John Stow, denominated “Citizen of London” on his title page, would not have bothered to record an outbreak of plague in a small town in the Midlands. There is London and there is the rest of England. London is far bigger than every other conurbation. It is more densely populated, so the spread of plague is more rapid. And it is the location of the institutions that govern the nation: the royal court, the houses of Parliament and the law courts, Lambeth Palace (London residence of the archbishop of Canterbury and administrative headquarters of the Church of England). In bad times, the rich and their institutions could take flight to the country, leaving the London poor to shift for themselves. The royal court was supremely mobile, with the queen moving on a whim or a plague warning from Whitehall in central London to one of her other palaces—Greenwich downstream, Hampton Court upstream, Richmond or Windsor secluded in their deer parks, or Nonsuch deep in rural Surrey.

It was a litigious age. Stow measures the seasons by the four terms of the legal year, when the courts were in session. During times of plague, as in Michaelmas term (October to December) 1563 and Hilary term (January to March) 1564, the judges and lawyers met out of town. Throughout Shakespeare’s professional career, there were close links between the worlds of law and theater. Many of his fellow dramatists trained at the Inns of Court. Law students were a key element of the theater audience. Hack writer Tom Nashe railed against the “tedious dead vacation” when there were no lawyers to see his plays or buy his pamphlets. And, like the law courts, the acting companies traveled out of town when plague was severe.

So it was that plague determined several turning points in Shakespeare’s career. In January 1593, just as he was making his name as an actor turned playwright, an order went out from the Privy Council: “Forasmuch as by the certificate of the last week it appeareth the infection doth increase . . . we think it fit that all manner of concourse and public meetings of the people at plays, bear- baitings, bowlings and other like assemblies for sports be forbidden.” Save for a few weeks’ remission the following winter, the theaters remained closed for a year and a half. The actors toured, while a different Shakespeare emerged. The rewrite man, the patcher of old plays from the existing repertoire, turned himself into an original poet. In April 1593, he published “the first heir” of his “invention,” Venus and Adonis. Its stylistic brilliance and risqué content made his name among the smart set. It became the bestselling long poem of the age, the favored reading of undergraduates and Inns of Court men. Dedicated to Henry Wriothesley, the third earl of Southampton, it was also a bid for patronage.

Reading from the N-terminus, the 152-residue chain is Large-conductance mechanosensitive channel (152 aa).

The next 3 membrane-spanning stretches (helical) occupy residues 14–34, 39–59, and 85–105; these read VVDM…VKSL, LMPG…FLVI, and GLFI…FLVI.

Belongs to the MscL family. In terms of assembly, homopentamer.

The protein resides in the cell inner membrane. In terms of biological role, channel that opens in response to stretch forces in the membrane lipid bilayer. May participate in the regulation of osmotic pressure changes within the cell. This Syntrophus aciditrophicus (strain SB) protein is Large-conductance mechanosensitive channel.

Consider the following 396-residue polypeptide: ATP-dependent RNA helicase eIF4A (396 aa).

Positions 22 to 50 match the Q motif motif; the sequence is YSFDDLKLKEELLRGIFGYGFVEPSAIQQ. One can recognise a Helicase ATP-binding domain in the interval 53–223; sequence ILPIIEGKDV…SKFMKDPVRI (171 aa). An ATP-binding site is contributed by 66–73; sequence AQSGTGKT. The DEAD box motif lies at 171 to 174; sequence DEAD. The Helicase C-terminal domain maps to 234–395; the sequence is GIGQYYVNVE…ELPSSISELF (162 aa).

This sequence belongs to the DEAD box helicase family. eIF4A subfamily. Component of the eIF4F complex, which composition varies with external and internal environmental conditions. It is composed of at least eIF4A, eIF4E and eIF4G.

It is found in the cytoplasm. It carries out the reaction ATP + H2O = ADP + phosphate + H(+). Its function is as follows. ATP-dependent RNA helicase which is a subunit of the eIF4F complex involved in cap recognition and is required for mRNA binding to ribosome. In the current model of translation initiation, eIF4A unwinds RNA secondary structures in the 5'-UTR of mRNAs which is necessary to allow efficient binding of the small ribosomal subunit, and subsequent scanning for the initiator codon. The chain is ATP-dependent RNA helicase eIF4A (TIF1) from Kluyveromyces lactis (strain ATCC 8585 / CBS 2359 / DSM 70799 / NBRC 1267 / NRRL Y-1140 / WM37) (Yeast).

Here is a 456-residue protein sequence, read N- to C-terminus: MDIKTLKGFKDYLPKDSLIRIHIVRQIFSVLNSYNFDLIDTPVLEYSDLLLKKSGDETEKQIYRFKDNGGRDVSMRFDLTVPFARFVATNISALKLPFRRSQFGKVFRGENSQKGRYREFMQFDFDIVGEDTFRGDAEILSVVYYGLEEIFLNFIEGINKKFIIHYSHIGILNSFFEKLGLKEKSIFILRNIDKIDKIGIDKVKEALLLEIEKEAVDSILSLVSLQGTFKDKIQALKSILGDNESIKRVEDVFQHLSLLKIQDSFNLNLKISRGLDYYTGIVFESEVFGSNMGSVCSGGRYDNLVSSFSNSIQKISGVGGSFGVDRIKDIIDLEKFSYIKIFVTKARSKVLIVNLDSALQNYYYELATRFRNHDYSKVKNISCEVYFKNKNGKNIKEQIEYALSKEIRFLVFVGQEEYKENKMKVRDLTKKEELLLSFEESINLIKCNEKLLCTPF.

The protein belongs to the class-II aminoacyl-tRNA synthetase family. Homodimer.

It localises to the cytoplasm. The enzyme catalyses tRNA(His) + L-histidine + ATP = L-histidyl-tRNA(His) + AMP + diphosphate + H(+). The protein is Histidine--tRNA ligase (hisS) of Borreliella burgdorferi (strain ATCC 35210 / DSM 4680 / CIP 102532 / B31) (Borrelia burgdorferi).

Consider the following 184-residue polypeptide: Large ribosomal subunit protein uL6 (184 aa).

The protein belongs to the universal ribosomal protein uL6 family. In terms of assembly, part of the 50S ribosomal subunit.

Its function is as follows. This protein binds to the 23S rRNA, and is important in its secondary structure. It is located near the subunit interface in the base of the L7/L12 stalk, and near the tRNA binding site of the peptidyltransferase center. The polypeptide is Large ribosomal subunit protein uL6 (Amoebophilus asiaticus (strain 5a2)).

The dedicatory epistle that begins the more serious and rhetorically elaborate follow-up poem, The Rape of Lucrece, published the next year, suggests that the bid was successful. Where Shakespeare’s letter prefacing Venus and Adonis dwells on his “hopeful expectation,” the one attached to Lucrece speaks repeatedly of “duty” and devoted service: “What I have done is yours, what I have to do is yours, being part in all I have, devoted yours.” There is a strong possibility that Shakespeare spent part of the plague year in some form of service in Southampton’s household at Titchfield in Hampshire.

The association with Southampton had three key consequences. It transformed Shakespeare from jobbing playwright to courtly poet, marked him out as the crossover man who could appeal equally to penny- paying groundlings and powerful courtiers or even the queen herself. Politically, it brought him into the orbit of the earl of Essex, to whom young Southampton was devoted. This would have potentially dangerous consequences a few years later. And intellectually, it introduced him to the work of the Anglo-Italian man of letters John Florio, Southampton’s tutor, through whom he was exposed to Italian culture and, later, the essays of Michel de Montaigne, whose subtle, sympathetic mind was perfectly attuned to his own.